National fervor over Trump swamps Georgia House race
ROSWELL, Ga. — The well-heeled suburbs north of Atlanta that make up Georgia’s Sixth Congressional District are a thousand miles from Boston.
And yet Kait Kurs, Stephanie Morrison, and about a dozen of their fellow architects from the Boston area have been spending their free time designing colorful, witty graphics that are winding up on T-shirts and fridge magnets in the nation’s hottest summer election battle.
The Boston designers and hundreds of other liberal volunteers across the country are trying to give President Trump a comeuppance by lending a hand in the Georgia special-election contest, helping a Democrat fight for the district’s House seat, which has been in conservative hands since Newt Gingrich won it nearly four decades ago.
Money and volunteers are pouring into the district. Record-breaking sums and support are flowing from afar at such a high rate, in fact, that the campaigns of Democrat Jon Ossoff and Republican Karen Handel are accusing each other of receiving excessive outside help.
“It became a referendum about how our country was feeling about Trump’s presidency,” said Kurs, a cofounder of the Boston architects group, called Designing Democracy. Getting involved in the Georgia race, she said, “made reading the news bearable, to just be able to, like, take action.”
The object of her support is an improbable candidate who has caught a wave of anti-Trump fervor: Ossoff is a tall, skinny, 30-year-old political nobody who launched his bid with an appeal to “Make Trump Furious.” The former congressional aide-turned-documentary filmmaker doesn’t even live in the district, although he grew up there and now lives just outside its boundary.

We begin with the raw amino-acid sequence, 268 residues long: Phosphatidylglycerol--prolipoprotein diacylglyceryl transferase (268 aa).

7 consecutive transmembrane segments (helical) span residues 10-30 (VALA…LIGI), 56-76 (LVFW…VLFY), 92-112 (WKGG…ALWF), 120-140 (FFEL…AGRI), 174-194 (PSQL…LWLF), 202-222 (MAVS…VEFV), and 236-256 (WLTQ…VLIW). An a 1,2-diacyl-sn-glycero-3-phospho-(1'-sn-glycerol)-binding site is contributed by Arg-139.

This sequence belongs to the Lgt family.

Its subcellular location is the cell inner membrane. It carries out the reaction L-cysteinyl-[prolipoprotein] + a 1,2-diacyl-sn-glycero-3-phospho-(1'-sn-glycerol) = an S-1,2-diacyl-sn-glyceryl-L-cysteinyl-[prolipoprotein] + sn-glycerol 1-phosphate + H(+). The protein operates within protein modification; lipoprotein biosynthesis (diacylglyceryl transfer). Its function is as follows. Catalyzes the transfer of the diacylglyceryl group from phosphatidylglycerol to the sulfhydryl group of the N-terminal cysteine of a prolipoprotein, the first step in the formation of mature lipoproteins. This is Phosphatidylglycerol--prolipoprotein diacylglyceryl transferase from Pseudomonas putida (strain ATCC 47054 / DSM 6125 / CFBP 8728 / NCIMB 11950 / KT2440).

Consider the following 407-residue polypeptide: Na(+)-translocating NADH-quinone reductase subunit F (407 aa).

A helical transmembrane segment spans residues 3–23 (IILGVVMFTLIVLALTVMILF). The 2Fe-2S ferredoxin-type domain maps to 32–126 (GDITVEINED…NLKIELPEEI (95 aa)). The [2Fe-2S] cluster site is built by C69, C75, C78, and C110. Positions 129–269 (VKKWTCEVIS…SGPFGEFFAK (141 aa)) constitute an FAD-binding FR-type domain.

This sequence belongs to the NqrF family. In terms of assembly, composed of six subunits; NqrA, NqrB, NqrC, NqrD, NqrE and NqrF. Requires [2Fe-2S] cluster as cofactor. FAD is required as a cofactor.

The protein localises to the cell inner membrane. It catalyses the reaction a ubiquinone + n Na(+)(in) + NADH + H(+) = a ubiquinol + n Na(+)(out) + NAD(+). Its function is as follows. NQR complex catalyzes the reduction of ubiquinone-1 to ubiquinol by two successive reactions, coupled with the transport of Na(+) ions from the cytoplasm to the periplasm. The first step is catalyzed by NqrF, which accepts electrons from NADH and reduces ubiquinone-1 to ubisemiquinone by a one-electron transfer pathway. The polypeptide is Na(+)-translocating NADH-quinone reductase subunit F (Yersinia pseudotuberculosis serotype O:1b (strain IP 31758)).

The battleground is Atlanta’s northern suburbs of strip malls and subdivisions with names like Brookshyre Manor and Meadow Chase. Tom Price held the seat for 12 years, until he became Trump’s health secretary, presiding over the new administration’s efforts to gut the Affordable Care Act.
Ossoff has smashed fund-raising records, raising an eye-popping $15 million in the past two months, most of it in small-dollar checks, close to 97 percent of it from outside of Georgia, according to an Atlanta Journal-Constitution analysis.
The haul far outstrips that of his Republican opponent, who has raised $4.5 million — 78 percent from outside Georgia — since the April primary, and who got help from Trump and Vice President Mike Pence. The race is already the most expensive House contest in American history, with a few days to go before the June 20 special election.
In Washington, Wisconsin, California, and New York, activists new and old are organizing phone-bank events and small-dollar fund-raisers for Ossoff.
The out-of-state Ossoff fervor has itself become an issue in the race, with Republicans trying to use it against him and claiming his interests don’t align with those of the voters he wants to represent.
In the first debate, Handel, a former Georgia secretary of state, hit Ossoff for having more donors from outside Georgia than within. “They are not from this district, and certainly they don’t represent the values of this district,” she said.
Ossoff pushed back by pointing out that the small size of the checks he’s getting — the average donation is about $20, his campaign says —
and saying that more Georgians had donated to his campaign than to hers. Calling Handel a career politician — one of his favorite critiques — he claimed her campaign is being “bailed out by anonymous Washington super PACs, who are spending unprecedented amounts on attack ads here.”
Both sides are getting millions in help from outside groups, though Handel is leaning harder on groups like the Conservative Leadership PAC, aligned with House Speaker Paul Ryan. This one super PAC, which has been running attack ads against Ossoff as well as sending out paid canvassers to knock on doors, plans to spend $7 million on the race by the time it’s over.